Sep 13, 2012
I am in need of your advice. I live in an area of Alabama where, unfortunately, we do not have an experienced equine vet.
I have a 12 year old splashed Overo paint mare. One afternoon she presented with drooling, staggering, and appeared to be in severe pain. She was given Banamine and stalled immediately (yes our pasture does have red and white clover). We noticed all of her white areas were raised/swollen and hot to the touch. She has been stalled during the day for the past 3 weeks and only allowed to graze at night. Her bald face was the first area to Scab and peel off. Now every splash where she is white is peeling off, even the white spots that are not exposed to the sun. The skin under the damaged peeling skin is very pink and has small white hairs growing back in. None of her sorrel areas are affected. The only conclusion I have come to is that she is suffering from photosensitivity. I am treating the areas with Vetericyn BID, Banamine as needed for pain, and penicillin only as needed for possible secondary infections. What would you recommend for bathing her? I don't want to use something too strong and further injure the new skin. Please help, any other suggestion, opinions and advice would be greatly appreciated.
Photosensitivity is a common problem with horses that a grazed on pasture with certain plants. As you mentioned in your letter, clover is among the toxic plants that can cause photosensitivity. Clover is especially common because horses will readily eat clover. The symptoms you describe are classic symptoms caused by ingestion of clover. You can learn more in our educational article about photodermatitis.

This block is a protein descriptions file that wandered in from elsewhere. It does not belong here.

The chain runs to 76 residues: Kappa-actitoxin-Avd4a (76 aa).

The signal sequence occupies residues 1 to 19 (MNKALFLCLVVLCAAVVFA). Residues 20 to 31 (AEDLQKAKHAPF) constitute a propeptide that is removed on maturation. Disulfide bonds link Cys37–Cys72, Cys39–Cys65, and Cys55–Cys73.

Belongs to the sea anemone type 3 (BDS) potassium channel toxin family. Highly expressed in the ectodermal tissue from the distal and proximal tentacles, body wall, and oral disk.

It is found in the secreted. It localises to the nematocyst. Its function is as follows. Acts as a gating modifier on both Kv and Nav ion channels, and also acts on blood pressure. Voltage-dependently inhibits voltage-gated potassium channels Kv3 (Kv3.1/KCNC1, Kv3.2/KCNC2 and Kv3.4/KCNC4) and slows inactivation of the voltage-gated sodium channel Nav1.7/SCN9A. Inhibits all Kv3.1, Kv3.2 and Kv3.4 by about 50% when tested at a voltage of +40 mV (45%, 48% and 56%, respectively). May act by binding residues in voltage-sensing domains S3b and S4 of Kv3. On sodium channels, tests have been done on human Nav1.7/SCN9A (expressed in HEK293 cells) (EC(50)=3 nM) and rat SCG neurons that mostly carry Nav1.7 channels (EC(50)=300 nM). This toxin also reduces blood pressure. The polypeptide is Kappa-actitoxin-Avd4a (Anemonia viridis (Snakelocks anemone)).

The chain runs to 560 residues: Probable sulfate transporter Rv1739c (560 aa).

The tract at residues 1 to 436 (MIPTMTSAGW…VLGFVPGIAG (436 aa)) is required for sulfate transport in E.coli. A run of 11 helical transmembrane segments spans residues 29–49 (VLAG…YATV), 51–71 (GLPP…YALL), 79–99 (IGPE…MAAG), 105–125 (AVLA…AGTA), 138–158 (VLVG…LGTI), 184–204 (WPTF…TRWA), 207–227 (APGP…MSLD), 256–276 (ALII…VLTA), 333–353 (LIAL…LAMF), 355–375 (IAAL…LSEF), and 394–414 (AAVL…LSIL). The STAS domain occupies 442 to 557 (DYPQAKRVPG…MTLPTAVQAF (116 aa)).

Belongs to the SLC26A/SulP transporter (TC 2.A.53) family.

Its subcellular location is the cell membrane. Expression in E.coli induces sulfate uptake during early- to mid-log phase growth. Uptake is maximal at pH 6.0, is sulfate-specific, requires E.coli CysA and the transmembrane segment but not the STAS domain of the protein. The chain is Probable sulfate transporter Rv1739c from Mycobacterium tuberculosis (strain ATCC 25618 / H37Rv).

Unfortunately a horse that has intensive skin involvement may also have underlying liver disease. I would ask your veterinarian to consider testing for liver disease. I like the way you are treating the skin lesions, however you might consider topical steroids to help decrease the pain and inflammation. To prevent secondary infection penicillin would not be my first choice and I would never use an antibiotic on a hit and miss basis as described in your letter. You might consider a broader spectrum antibiotic such as Trimethoprim Sulfa. This antibiotic has the advantage of being broad spectrum and oral.
You can now eliminate clover and other toxic weeds from the pasture without destroying the entire pasture. Visit your local farm store to inquire about safe methods to control clover in your pastures.
Hopefully your mare can make a complete recovery and you can prevent such episodesin the future.
Robert H Koontz DVM
Chief Executive Officer
Conley and Koontz Equine Hospital Inc.
2249 South 500 East
Columbia City, IN 46725